Organizational Change in the Emergency Room Term Paper by Peter Pen

Organizational Change in the Emergency Room
This paper discusses organizational change in the use of safety securement devices in the emergency room as directed by OSHA.
# 61268 | 1,495 words | 10 sources | APA | 2005
Published on Sep 25, 2005 in Medical and Health (Nursing) , Labor Studies (General)

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This paper explains that, due to the high incidence of needle sticks and hazards associated with blood borne pathogens, OSHA has revised the blood borne pathogen standard to meet the requirements of the Needlestick Safety and Prevention Act of 2000. The author points out that the organizational change in this specific hospital will be guided by Kurt Lewin's three-stage force field theory, which involves unfreezing, movement and refreezing. The paper relates that training the staff on the use of the new securement devices and the associated equipment, changing from current tape method to securement devices, is essential to monitoring; monitoring the involvement of the key people initiating the implementation of the changes is another key to success.

From the Paper:

"It takes an average of thirty minutes to troubleshoot and restart IV's. In the overcrowded busy emergency department thirty minutes is a lot of time, time nurses don't have to spare. Safety securement devices can also eliminate glove tears associated with tearing tape to secure IV catheters, thus protecting nurses and physicians from blood borne pathogens. This can save the healthcare facility money by reducing the cost of IV materials associated with IV restarts. It is less expensive to prevent needlesticks than treat them. The CDC has recently acknowledged that StatLock is superior to suture in reducing catheter-related blood stream infection, OSHA and the U.S. Congress have recognized StatLock as a needlestick safety device."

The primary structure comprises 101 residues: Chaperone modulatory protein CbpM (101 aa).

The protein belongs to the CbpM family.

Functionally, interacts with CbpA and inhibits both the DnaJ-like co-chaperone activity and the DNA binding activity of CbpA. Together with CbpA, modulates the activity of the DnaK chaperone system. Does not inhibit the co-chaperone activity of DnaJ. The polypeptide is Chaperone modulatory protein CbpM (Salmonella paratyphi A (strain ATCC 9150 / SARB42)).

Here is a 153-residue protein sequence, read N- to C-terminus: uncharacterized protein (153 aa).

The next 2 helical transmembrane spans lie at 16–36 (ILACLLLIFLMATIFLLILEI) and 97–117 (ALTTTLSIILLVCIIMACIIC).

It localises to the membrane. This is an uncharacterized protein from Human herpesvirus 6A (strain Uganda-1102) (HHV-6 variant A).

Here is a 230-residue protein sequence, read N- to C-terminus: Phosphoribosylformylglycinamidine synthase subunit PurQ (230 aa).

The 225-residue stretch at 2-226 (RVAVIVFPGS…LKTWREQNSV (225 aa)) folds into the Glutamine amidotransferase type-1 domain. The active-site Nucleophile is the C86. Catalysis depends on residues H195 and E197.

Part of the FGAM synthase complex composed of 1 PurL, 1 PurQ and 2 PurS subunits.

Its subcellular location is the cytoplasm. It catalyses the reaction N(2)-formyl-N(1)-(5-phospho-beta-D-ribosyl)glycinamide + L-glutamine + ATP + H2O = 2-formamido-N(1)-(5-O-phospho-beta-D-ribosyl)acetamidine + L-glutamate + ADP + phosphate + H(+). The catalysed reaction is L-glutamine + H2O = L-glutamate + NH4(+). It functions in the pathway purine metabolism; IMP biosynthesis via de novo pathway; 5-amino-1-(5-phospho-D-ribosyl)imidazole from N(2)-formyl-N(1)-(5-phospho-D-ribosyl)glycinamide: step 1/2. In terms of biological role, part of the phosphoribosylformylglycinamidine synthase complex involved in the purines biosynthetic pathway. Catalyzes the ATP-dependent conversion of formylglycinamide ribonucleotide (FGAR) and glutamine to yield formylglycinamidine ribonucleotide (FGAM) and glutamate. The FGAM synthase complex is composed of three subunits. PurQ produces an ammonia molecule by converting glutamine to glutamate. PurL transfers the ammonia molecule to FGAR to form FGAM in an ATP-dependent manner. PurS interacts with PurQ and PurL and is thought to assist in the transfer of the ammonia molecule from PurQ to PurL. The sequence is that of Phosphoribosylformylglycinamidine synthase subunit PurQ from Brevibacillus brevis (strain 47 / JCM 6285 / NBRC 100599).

Cite this Term Paper:

APA Format

Organizational Change in the Emergency Room (2005, September 25) Retrieved July 04, 2020, from

MLA Format

"Organizational Change in the Emergency Room" 25 September 2005. Web. 04 July. 2020. <>